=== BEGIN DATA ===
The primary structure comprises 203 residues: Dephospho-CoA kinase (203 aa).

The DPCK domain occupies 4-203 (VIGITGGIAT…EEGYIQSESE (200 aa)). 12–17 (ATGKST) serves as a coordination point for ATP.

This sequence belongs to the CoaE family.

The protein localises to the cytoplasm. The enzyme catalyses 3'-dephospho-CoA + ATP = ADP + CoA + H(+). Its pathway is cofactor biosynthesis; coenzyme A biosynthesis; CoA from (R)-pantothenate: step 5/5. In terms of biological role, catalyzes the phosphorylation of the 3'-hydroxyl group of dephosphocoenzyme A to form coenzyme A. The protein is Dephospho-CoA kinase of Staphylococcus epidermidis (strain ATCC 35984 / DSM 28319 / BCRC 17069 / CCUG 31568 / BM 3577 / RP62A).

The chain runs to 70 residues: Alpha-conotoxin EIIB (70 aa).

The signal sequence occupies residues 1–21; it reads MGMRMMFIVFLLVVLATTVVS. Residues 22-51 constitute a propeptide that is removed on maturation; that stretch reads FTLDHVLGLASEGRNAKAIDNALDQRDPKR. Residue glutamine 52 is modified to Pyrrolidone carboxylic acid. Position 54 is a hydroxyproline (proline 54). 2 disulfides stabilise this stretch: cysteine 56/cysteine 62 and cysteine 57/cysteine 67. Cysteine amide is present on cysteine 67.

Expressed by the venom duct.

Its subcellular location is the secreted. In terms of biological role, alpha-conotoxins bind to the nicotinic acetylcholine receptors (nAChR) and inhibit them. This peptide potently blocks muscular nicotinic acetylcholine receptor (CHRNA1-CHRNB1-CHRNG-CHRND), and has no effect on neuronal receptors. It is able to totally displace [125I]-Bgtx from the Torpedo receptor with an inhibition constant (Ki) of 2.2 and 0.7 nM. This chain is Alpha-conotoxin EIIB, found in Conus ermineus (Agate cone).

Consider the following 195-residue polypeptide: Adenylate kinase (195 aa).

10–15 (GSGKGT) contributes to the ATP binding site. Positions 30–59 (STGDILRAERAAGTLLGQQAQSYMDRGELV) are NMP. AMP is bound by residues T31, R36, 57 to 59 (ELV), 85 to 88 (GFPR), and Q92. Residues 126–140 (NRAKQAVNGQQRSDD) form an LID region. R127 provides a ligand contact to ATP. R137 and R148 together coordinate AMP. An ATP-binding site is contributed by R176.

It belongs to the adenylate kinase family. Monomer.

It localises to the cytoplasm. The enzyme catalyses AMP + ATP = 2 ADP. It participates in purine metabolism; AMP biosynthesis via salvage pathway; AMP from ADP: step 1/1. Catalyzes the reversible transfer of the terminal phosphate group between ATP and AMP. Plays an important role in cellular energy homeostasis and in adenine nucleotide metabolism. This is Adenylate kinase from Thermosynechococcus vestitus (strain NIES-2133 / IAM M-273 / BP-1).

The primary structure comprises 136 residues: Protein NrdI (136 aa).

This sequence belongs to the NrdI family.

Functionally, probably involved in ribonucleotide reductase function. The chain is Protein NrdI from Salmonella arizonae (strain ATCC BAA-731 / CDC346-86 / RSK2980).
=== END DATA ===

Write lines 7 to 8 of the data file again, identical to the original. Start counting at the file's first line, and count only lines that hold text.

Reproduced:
Expressed by the venom duct.

Its subcellular location is the secreted. In terms of biological role, alpha-conotoxins bind to the nicotinic acetylcholine receptors (nAChR) and inhibit them. This peptide potently blocks muscular nicotinic acetylcholine receptor (CHRNA1-CHRNB1-CHRNG-CHRND), and has no effect on neuronal receptors. It is able to totally displace [125I]-Bgtx from the Torpedo receptor with an inhibition constant (Ki) of 2.2 and 0.7 nM. This chain is Alpha-conotoxin EIIB, found in Conus ermineus (Agate cone).